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The great recession - a transformative moment for planning

Feindt, Peter H. 2010. The great recession - a transformative moment for planning. International Planning Studies 15 (3) , pp. 169-174. 10.1080/13563475.2010.512177

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Abstract

The global financial and economic crisis that started in 2007 has challenged fundamental assumptions about the role of markets, public policy and planning in the provision of wealth and public goods. This special issue sets out to explore the meaning of the crisis for planning, looking into various areas that represent a broad concept of planning as public policy: urban development and governance; housing and urban design; international development and poverty reduction; transport and mobility; and environmental policy and planning. The special issue links reflections on the changing economic and financial environment, on shifting attitudes towards markets, governance and planning, and on practical and policy implications, with conceptual and theoretical considerations. Without claiming to fully exhaust the content of the contributions, this introduction resumes the arguments and findings with regard to three key questions: the nature of the pre-crisis regime as exposed during the crisis; planning and public policy responses to the crisis; and likely scenarios for the future of public policy and planning. The background of these questions is the observation that the Great Recession marks a crisis that will potentially transform key institutions and the wider ideational framework of planning. The sequence of events that unfolded since mid-2007 was breathtaking. The crisis that was to become the Great Recession first emerged in the US subprime mortgage market, quickly spread throughout financial markets globally and then caused vast damage in the real economy, which saw the worst slump since 1929. While a globally coordinated Keynesian response of unseen proportions helped to stop immediate panic in financial markets, it did little to prevent a major rise in structural unemployment, left public budgets with huge deficits and brought several countries to the verge of a sovereign debt crisis. Indications of a structural transformation abound: two years after the collapse of the US investment bank Lehmann Brothers, despite record-low interest rates, many asset values remain depressed, capital supply limited and credit tight. Many economic forecasters expect a long period of sluggish growth at best. Many regions saw key factories and businesses close down, probably forever. Moving towards post-stimulus politics, governments have cut back public services and announced a decade of austerity. The overall scenario is subdued and there seems no easy return to pre-crisis conditions that in hindsight appear like a happy era – for planning and beyond. But were they?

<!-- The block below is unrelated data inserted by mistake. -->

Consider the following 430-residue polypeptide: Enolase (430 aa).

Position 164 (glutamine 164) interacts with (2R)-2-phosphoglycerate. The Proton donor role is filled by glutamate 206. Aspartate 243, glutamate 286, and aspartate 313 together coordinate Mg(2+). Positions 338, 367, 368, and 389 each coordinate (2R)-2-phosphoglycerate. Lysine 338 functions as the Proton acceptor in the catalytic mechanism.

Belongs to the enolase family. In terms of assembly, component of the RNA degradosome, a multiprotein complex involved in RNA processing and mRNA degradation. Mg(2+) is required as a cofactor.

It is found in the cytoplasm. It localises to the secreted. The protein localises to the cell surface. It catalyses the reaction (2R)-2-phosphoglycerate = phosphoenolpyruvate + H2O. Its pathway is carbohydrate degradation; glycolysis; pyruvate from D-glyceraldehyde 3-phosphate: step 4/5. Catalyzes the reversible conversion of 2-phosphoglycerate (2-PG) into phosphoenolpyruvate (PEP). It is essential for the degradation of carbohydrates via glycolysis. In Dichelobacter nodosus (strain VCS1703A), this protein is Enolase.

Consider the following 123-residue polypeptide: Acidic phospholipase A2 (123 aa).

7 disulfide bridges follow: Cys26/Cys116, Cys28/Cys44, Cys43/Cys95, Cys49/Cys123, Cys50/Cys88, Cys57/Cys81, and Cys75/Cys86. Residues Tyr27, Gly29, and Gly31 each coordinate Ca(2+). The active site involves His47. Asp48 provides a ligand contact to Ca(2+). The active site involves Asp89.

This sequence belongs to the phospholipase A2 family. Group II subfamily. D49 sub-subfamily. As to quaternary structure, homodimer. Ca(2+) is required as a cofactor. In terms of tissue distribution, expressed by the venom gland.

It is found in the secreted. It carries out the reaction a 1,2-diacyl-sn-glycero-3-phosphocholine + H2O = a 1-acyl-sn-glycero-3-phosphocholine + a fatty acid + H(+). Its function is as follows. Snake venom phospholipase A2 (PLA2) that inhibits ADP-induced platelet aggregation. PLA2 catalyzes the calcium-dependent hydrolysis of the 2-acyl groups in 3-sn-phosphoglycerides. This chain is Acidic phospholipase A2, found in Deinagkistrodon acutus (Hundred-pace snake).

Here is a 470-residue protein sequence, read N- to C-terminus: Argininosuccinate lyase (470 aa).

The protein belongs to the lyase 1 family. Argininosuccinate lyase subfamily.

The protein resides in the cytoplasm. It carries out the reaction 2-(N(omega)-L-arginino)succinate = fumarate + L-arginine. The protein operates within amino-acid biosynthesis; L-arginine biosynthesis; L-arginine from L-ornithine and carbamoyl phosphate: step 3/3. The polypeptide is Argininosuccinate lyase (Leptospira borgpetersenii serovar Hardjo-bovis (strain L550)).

Item Type: Article
Date Type: Publication
Status: Published
Schools: Geography and Planning (GEOPL)
Subjects: H Social Sciences > HT Communities. Classes. Races
Publisher: Taylor & Francis
ISSN: 1356-3475
Last Modified: 07 Nov 2019 09:07
URI: http://orca-mwe.cf.ac.uk/id/eprint/10612

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